The Dublin University History Society (DU History) was founded in 1932 by a group of students who shared a common interest in the subject of history. Whether you are studying history or if you just wish to broaden your horizons in the field, DU History prides themselves in being perfect for expanding your social circle and meeting people with common interests outside of your degree.
I sat down with two committee members of the society’s 89th session: Meghan Flood, Public Relations Officer, and Terence Donovan, Librarian, to discuss what DU History has in store for the upcoming months and, primarily, their magazine, The Historian, which features diverse student-written pieces on a broad range of topics.
Matthew: How many editions of The Historian are set to be released this year?
Meghan: Ordinarily, we would release about two, but we’re hopefully looking at releasing an extra edition this year; nothing is set in stone.
Terence: We think that this year, there’s a greater sense of urgency for a lot of people knowing what they’ve missed out on – society life in Trinity is such a staple of the undergraduate community. We feel as if we have more than enough demand and interest to warrant an extra edition. There’s a lot of second years in the society and it’s almost like they’re having their first year now, in a social sense, that they were deprived of last year.
Meghan: Definitely. In Freshers’ week, we held a launch party for The Historian and there were so many second years. Normally, you see a massive first-year turnout, but there were so many second years looking to get involved. It was great to see.
Matthew: What sort of topics do you look for in submissions for The Historian?
“Sometimes it’s better to let people write about what they want, great things happen regardless.”
Terence: It’s not that we look for particular topics – we want it to be something that you are passionate about. We don’t assign anyone specific pieces. There was a friend of ours who was interested in a Renaissance mindset, coming into (what should be) the final stages of the pandemic, and it was about seeing the beauty as we emerge from something so terrible. There was a view that the Renaissance was not just a Renaissance in artistic terms, but rather it was Western Europe emerging from a plague – there are a lot of metaphorical similarities, and it was all about making the most of your surroundings. We didn’t even know that one of our contributors wanted to write about that, but that’s one of those pleasant surprises. Sometimes it’s better to let people write about what they want, great things happen regardless.
Meghan: Just because we’re a history society doesn’t mean that you have to study history to get involved. We don’t want our contributors to send us an essay you’ve done for class, we want to see your own takes and interests. If it’s to do with history, we’re going to read it and always going to consider it.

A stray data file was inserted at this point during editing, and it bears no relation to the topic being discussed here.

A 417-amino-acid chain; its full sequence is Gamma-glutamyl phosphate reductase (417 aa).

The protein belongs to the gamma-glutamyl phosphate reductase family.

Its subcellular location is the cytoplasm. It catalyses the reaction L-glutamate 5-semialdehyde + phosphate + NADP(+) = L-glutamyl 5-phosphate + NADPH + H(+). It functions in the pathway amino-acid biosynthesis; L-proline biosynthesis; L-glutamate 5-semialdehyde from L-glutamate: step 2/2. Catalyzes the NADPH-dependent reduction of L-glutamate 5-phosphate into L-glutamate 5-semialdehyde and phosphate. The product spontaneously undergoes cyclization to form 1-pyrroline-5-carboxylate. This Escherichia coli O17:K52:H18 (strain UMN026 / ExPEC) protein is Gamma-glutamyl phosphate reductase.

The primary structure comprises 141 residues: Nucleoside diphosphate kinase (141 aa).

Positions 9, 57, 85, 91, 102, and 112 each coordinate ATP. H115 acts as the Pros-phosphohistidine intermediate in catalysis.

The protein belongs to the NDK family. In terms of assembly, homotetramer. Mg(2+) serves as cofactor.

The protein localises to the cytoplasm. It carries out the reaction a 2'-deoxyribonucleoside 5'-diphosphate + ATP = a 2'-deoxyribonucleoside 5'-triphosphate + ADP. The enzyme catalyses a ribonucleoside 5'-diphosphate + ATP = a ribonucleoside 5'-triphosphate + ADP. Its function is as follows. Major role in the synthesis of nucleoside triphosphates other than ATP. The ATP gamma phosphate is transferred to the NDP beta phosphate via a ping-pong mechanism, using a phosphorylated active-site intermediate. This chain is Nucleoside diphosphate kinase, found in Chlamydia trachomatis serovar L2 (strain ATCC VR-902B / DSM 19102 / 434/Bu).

Matthew: When was the magazine first published?
Meghan: I reckon it was around 2016.
Terence: The society is in its 89th session, so it’s by no means something that’s always been a fixture, but as long as we’ve been in DU History it’s been considered one of the most cemented things in our calendar.
Matthew: The society’s podcast, Many Moons Ago, proved to be a very successful way to keep up with members during lockdowns. Will it be continuing this year?
“It’s really interesting that it takes you out of the direction of your studies, it’s a passion project on the side.”
Terence: Absolutely! It was one of those adaptations where we thought we’d have to do something new with respect to what last year was (definitely the most disruptive year in the 88 years of DU History’s existence). I’m doing an interview for it next week where I’ll be speaking with an historian from Oxford about his book on the Haitian Revolution. It’s really interesting that it takes you out of the direction of your studies, it’s a passion project on the side, and similar to The Historian in the sense that there’s less academic restriction. It’s really what you have an interest in.
Meghan: I did my first episode [of the podcast] as a collab with DU Film, where we spoke about impressionist film in Germany. My second one was on game history, and I spoke about Dungeons and Dragons! I’m working on a new episode talking with [the National College of Art and Design], so I’ve basically covered everything that’s not in my degree… but is still history.
Terence: In a podcast setting, you get to ask the questions that you may never get to ask in the likes of a lecture. An academic may also be more at ease to discuss topics in a more casual manner. A lot of people we’ve interviewed have actually offered to come back and contribute again.
Meghan: I think, when you’re a student, you can sometimes see academics as if they’re on this pedestal – they can be unapproachable. For me, on the podcast, you’re having a one-on-one with them; you’re picking up a lot more than when you’re one of 100 people in a lecture. It’s been good, I’m excited to record my episode.
As a whole, I found this conversation enlightening. It seems to me that DU History is a very active society and are very enthusiastic about the projects they undertake. They love meeting new people with similar passions for all things history.